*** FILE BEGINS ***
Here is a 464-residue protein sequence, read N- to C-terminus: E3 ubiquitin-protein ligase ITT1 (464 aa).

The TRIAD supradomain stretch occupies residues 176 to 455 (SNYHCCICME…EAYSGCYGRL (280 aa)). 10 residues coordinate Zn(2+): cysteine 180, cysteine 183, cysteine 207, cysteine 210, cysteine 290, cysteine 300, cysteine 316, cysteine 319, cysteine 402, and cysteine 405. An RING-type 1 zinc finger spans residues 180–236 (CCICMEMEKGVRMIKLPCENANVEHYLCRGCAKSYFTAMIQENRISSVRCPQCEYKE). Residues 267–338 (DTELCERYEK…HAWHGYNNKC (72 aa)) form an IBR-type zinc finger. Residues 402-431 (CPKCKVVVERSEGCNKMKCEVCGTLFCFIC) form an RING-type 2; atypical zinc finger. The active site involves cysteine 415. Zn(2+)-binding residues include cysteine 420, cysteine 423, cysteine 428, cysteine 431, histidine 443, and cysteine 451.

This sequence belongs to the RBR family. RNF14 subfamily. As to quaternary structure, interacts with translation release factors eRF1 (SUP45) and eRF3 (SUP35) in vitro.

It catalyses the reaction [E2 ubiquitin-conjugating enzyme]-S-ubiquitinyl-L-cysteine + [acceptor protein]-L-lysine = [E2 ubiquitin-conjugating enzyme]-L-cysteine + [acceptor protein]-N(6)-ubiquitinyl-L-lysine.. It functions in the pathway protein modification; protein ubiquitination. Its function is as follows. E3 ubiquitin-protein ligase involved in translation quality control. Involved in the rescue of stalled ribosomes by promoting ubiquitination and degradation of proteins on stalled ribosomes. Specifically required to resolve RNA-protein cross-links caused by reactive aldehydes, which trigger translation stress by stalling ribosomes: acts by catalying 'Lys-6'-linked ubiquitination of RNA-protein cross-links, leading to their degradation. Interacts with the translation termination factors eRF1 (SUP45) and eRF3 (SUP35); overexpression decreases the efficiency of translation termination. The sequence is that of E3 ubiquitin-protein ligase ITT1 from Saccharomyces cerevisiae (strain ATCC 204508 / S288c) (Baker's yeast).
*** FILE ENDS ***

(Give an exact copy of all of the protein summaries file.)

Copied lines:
Here is a 464-residue protein sequence, read N- to C-terminus: E3 ubiquitin-protein ligase ITT1 (464 aa).

The TRIAD supradomain stretch occupies residues 176 to 455 (SNYHCCICME…EAYSGCYGRL (280 aa)). 10 residues coordinate Zn(2+): cysteine 180, cysteine 183, cysteine 207, cysteine 210, cysteine 290, cysteine 300, cysteine 316, cysteine 319, cysteine 402, and cysteine 405. An RING-type 1 zinc finger spans residues 180–236 (CCICMEMEKGVRMIKLPCENANVEHYLCRGCAKSYFTAMIQENRISSVRCPQCEYKE). Residues 267–338 (DTELCERYEK…HAWHGYNNKC (72 aa)) form an IBR-type zinc finger. Residues 402-431 (CPKCKVVVERSEGCNKMKCEVCGTLFCFIC) form an RING-type 2; atypical zinc finger. The active site involves cysteine 415. Zn(2+)-binding residues include cysteine 420, cysteine 423, cysteine 428, cysteine 431, histidine 443, and cysteine 451.

This sequence belongs to the RBR family. RNF14 subfamily. As to quaternary structure, interacts with translation release factors eRF1 (SUP45) and eRF3 (SUP35) in vitro.

It catalyses the reaction [E2 ubiquitin-conjugating enzyme]-S-ubiquitinyl-L-cysteine + [acceptor protein]-L-lysine = [E2 ubiquitin-conjugating enzyme]-L-cysteine + [acceptor protein]-N(6)-ubiquitinyl-L-lysine.. It functions in the pathway protein modification; protein ubiquitination. Its function is as follows. E3 ubiquitin-protein ligase involved in translation quality control. Involved in the rescue of stalled ribosomes by promoting ubiquitination and degradation of proteins on stalled ribosomes. Specifically required to resolve RNA-protein cross-links caused by reactive aldehydes, which trigger translation stress by stalling ribosomes: acts by catalying 'Lys-6'-linked ubiquitination of RNA-protein cross-links, leading to their degradation. Interacts with the translation termination factors eRF1 (SUP45) and eRF3 (SUP35); overexpression decreases the efficiency of translation termination. The sequence is that of E3 ubiquitin-protein ligase ITT1 from Saccharomyces cerevisiae (strain ATCC 204508 / S288c) (Baker's yeast).